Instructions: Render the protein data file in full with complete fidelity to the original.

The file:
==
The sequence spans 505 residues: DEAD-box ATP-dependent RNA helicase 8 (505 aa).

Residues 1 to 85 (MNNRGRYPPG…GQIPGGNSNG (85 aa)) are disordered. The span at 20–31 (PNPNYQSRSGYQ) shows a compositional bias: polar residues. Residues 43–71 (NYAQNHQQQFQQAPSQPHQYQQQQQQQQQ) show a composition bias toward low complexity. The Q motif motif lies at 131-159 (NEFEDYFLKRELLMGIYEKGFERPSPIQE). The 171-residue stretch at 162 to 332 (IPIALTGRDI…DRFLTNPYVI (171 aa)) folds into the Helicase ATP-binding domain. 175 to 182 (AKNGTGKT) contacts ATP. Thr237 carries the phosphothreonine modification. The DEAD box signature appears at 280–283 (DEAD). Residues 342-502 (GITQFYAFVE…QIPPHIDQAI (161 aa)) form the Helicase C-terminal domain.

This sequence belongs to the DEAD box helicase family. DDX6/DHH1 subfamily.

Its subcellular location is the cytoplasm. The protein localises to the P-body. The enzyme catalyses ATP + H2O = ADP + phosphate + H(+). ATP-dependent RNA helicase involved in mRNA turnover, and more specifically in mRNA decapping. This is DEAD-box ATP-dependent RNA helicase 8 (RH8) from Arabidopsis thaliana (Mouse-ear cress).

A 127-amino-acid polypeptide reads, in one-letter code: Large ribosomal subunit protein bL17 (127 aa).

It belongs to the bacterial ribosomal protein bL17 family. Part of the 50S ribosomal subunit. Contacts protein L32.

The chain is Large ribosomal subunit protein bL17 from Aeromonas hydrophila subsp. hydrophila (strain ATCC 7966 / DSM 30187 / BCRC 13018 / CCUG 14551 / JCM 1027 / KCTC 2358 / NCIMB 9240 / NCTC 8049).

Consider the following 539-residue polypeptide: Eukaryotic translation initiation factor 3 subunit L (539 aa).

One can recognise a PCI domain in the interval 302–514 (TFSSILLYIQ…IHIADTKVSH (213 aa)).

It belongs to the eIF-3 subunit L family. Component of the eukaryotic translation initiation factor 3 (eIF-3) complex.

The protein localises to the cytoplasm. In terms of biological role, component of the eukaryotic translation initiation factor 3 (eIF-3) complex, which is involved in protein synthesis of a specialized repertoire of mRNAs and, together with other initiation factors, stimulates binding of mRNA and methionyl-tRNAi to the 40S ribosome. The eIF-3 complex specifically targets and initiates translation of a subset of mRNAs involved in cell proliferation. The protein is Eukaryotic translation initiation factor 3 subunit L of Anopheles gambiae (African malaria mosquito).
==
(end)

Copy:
The sequence spans 505 residues: DEAD-box ATP-dependent RNA helicase 8 (505 aa).

Residues 1 to 85 (MNNRGRYPPG…GQIPGGNSNG (85 aa)) are disordered. The span at 20–31 (PNPNYQSRSGYQ) shows a compositional bias: polar residues. Residues 43–71 (NYAQNHQQQFQQAPSQPHQYQQQQQQQQQ) show a composition bias toward low complexity. The Q motif motif lies at 131-159 (NEFEDYFLKRELLMGIYEKGFERPSPIQE). The 171-residue stretch at 162 to 332 (IPIALTGRDI…DRFLTNPYVI (171 aa)) folds into the Helicase ATP-binding domain. 175 to 182 (AKNGTGKT) contacts ATP. Thr237 carries the phosphothreonine modification. The DEAD box signature appears at 280–283 (DEAD). Residues 342-502 (GITQFYAFVE…QIPPHIDQAI (161 aa)) form the Helicase C-terminal domain.

This sequence belongs to the DEAD box helicase family. DDX6/DHH1 subfamily.

Its subcellular location is the cytoplasm. The protein localises to the P-body. The enzyme catalyses ATP + H2O = ADP + phosphate + H(+). ATP-dependent RNA helicase involved in mRNA turnover, and more specifically in mRNA decapping. This is DEAD-box ATP-dependent RNA helicase 8 (RH8) from Arabidopsis thaliana (Mouse-ear cress).

A 127-amino-acid polypeptide reads, in one-letter code: Large ribosomal subunit protein bL17 (127 aa).

It belongs to the bacterial ribosomal protein bL17 family. Part of the 50S ribosomal subunit. Contacts protein L32.

The chain is Large ribosomal subunit protein bL17 from Aeromonas hydrophila subsp. hydrophila (strain ATCC 7966 / DSM 30187 / BCRC 13018 / CCUG 14551 / JCM 1027 / KCTC 2358 / NCIMB 9240 / NCTC 8049).

Consider the following 539-residue polypeptide: Eukaryotic translation initiation factor 3 subunit L (539 aa).

One can recognise a PCI domain in the interval 302–514 (TFSSILLYIQ…IHIADTKVSH (213 aa)).

It belongs to the eIF-3 subunit L family. Component of the eukaryotic translation initiation factor 3 (eIF-3) complex.

The protein localises to the cytoplasm. In terms of biological role, component of the eukaryotic translation initiation factor 3 (eIF-3) complex, which is involved in protein synthesis of a specialized repertoire of mRNAs and, together with other initiation factors, stimulates binding of mRNA and methionyl-tRNAi to the 40S ribosome. The eIF-3 complex specifically targets and initiates translation of a subset of mRNAs involved in cell proliferation. The protein is Eukaryotic translation initiation factor 3 subunit L of Anopheles gambiae (African malaria mosquito).